How to Do the Incline Bench Press Correctly
By setting the angle for incline bench at 30 degrees, gravity will help you to properly position your shoulder blades back and down. However, you can’t just rely on the bench to help you get there.
You still need to contract your shoulder blades actively and to ensure that this happens. Squeezing your shoulder blades will make it much easier to get your chest in a position of power and thus increase their contribution to the incline bench press exercise. Over time, this will lead to more significant chest muscle growth, especially in the upper chest.
Benefits of Incline Bench Press Exercise
Works the Chest Muscles
The pectoralis major, which is the main muscle of your chest, has two major groups of muscle fibres, or heads: the sternocostal head (lower chest) and the clavicular head of the pectoralis major (upper chest).
The sternocostal head is the major contracting muscle in a normal, neutral bench press. The clavicular head of the pectoralis major attaches at the collarbone. One of its primary functions is lifting your upper arm.
It’s a Compound Movement
Compound movements target multiple joints and muscles simultaneously, which is not the case with single-joint movements (like dumbbell curls). Designing your workouts around compound exercises will save you time and effort as you will be working more muscles at once.
Compound movements can also make your workouts more effective as working out with heavier weights increases your testosterone production, which helps your muscles grow. What’s more, the bigger muscles you engage at the same time, the higher your heart rate will get.
This is a simple way to increase the cardiovascular intensity of your strength-training workouts.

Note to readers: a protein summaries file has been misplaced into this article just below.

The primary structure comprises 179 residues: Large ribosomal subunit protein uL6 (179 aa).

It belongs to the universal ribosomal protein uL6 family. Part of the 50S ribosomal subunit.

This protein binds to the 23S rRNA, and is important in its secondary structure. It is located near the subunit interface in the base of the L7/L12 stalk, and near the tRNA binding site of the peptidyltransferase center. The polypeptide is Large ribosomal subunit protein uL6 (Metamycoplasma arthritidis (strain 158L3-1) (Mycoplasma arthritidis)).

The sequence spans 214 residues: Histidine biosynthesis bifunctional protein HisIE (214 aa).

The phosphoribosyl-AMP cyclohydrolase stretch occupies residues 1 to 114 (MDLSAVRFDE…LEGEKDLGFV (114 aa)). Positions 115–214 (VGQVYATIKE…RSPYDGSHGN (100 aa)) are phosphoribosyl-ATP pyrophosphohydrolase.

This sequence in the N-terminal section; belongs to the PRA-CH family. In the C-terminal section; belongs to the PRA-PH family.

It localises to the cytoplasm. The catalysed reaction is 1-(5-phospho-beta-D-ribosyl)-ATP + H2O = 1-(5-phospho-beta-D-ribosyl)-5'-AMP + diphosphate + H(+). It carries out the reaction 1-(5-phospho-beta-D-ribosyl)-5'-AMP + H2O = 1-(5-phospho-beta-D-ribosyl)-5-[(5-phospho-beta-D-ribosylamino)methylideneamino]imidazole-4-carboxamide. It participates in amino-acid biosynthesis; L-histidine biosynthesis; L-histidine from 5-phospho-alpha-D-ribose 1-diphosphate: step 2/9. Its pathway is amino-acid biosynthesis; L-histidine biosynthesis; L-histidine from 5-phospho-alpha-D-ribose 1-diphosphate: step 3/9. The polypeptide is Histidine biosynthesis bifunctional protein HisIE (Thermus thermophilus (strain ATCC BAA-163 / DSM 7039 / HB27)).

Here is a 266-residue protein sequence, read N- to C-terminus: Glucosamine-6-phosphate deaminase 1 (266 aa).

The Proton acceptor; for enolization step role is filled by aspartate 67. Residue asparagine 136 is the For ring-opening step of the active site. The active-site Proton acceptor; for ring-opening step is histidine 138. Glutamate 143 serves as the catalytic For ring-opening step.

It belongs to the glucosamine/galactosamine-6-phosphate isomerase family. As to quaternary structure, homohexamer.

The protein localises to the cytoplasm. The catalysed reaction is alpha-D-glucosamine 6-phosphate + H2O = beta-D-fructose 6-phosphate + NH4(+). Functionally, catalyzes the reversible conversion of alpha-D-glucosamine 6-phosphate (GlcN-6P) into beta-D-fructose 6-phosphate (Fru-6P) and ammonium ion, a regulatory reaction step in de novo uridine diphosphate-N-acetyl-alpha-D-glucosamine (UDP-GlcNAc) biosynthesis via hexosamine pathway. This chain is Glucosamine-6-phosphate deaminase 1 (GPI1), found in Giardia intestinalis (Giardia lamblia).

It Is Gentler on the Shoulders
Various studies have shown that the bench press is one of the most common activities that cause pectoralis major ruptures. It’s also associated with other injuries, including an injury called “bench presser’s shoulder” that negatively affects the rotator cuff.
If your shoulders feel cranky when doing overhead presses or flat bench presses, the incline bench can be that happy medium. It works more the anterior deltoid than flat bench pressing does, which means it trains the shoulder without giving you that shoulder discomfort you’ll feel when training on a flat bench or while doing an overhead press.
It Is Easy to Modify
If using a barbell causes too much shoulder discomfort or if your gym doesn’t have an incline bench, you can easily modify this exercise and do the incline press with a pair of dumbbells or on a Smith machine.
If you don’t like how dumbbells feel on your shoulders while incline pressing with an overhand grip, you can try doing this exercise with a neutral grip (hands facing each other). And to make this movement more challenging, you can do an isometric, alternating dumbbell incline press. Hold both dumbbells overhead, lower your right hand, press it back up, then lower your left hand.